Next week I want to look over some of the classes in detail.

5 comments:

Tim Emrick said...

I've read the rules for 1e & 2e, but aside from one session of an aborted Dark Sun campaign, I never played with psionics until 3e. A friend of mine ran a campaign in a homebrew world where psionics was the secret weapon of the human/demihuman resistance against the empire's ogre magi overlords. None of the PCs started with psionic classes, but once we encountered and got recruited into the resistance, we had access to teachers, so most of us started multiclassing around 5th-6th level. (The campaign concluded around 11th level.)

Tim Emrick said...

In that game, the psionic classes ended up serving a role comparable to prestige classes in other games--you had to work towards discovering and earning them, they required an initiation of sorts, and possessing them marked you as a powerful hero.

JB said...

We played with psionics in our 1E days, any my main character was a major psionic user. It gave him an edge that made him one of the most powerful characters in the campaign (PC or NPC). He was able to nearly solo the module Q1, but was taken down by Lloth in the final encounter after he'd failed to heal himself with cell adjustment (damn ice storm spell)...he ended up limbless and senseless in an Abyssmal prison being tortured on a Prometheus-style scale. Good times.

However, we also made up additional psionic abilities. My buddy played a Drow assassin that was able to masquerade as a magic-user using his psionics. He had pyrokinetic powers that were completely house-ruled. Other characters that had psionics tended to be magic-users (the high intelligence, you know?), so it just gave them some additional "spell-like" power. For us, it was pretty simple. We rarely engaged in actual psionic combat, just made use of the various disciplines.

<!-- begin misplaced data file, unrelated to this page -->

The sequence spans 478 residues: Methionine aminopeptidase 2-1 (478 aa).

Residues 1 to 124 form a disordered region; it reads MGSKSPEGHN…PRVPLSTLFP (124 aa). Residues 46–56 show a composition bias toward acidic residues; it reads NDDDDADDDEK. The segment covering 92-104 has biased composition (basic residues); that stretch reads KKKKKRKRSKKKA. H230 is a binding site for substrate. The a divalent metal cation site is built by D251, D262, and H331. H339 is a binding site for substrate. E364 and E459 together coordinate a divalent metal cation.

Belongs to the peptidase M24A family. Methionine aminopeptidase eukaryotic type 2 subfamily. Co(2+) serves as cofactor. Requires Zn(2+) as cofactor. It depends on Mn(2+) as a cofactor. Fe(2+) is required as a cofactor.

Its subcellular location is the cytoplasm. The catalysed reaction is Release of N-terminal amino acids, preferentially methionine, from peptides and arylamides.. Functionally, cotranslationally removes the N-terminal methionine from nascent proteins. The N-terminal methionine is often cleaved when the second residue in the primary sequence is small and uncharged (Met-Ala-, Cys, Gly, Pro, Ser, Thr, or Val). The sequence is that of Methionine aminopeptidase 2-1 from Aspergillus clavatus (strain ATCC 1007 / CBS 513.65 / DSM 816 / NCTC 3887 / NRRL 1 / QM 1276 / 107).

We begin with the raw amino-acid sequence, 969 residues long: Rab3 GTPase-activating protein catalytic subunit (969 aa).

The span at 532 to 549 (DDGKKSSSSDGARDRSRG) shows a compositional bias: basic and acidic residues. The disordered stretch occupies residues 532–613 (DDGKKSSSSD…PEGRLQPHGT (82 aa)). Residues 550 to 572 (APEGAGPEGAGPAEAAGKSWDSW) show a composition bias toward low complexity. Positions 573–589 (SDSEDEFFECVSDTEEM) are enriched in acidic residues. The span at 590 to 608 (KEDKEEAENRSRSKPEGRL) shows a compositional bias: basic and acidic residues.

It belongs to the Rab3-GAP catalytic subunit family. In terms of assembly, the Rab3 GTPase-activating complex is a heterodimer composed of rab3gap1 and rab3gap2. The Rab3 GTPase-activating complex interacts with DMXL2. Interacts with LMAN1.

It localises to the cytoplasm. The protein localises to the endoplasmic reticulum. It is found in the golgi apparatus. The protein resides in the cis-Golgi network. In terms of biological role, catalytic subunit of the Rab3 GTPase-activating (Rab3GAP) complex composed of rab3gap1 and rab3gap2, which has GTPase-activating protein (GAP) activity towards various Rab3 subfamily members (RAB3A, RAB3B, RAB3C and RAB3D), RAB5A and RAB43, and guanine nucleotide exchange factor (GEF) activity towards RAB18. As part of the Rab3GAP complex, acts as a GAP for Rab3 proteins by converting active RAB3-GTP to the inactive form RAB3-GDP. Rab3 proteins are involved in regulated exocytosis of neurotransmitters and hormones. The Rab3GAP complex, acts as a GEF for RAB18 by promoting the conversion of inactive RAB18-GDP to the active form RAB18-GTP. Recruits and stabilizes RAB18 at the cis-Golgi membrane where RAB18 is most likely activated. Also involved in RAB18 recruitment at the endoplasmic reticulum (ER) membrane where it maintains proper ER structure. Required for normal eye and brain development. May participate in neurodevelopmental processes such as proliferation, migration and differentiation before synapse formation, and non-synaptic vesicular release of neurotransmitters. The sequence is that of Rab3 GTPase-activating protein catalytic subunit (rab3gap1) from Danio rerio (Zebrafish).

I've always been a fan of psionics, but often been frustrated by their implementation. I also picked up the Basic Psionics Handbook, but didn't enjoy find much to like (the chakra thing was kind of neat). I hate psionics as a class-based ability, as it ends up feeling like "just another type of spell-user" rather than something interesting and strange. But I'm biased based on my own background.

Fabio Milito Pagliara said...

I still remember a White Dwarf article dedicated to Psionics :)

the "basic psionics handbook" ia a really nice product (bought yesterday after reading your article) and indeed has a 1st/basic edition feel. The 2 new classes are spot on and you feel at home (if you used 1st ed psionics rules). At the time I had a major psi and it was lot of fun and very useful for our party of 3 (specially energy control and telekinesis :))

The Monk in the "BPH" is spot on while different, really a charming addition to my osr library :) (indeed I went to my print-shop and they are printing it :-) )

Cody Connelly said...

I think my favorite implementation of psychic powers with a D&D-like is Paizo's psychic magic. I like the occult theme they associated with them and each class is oozing with flavor, especially the medium and the occultist.

My 2nd choice would probably be the 4e version. I think having Psionic be just another power source was an excellent decision. It kept things simple, fit the structure they already created with the game's rules, and made it easier for GMs to include because they don't have to learn an entirely new set of mechanics to do so.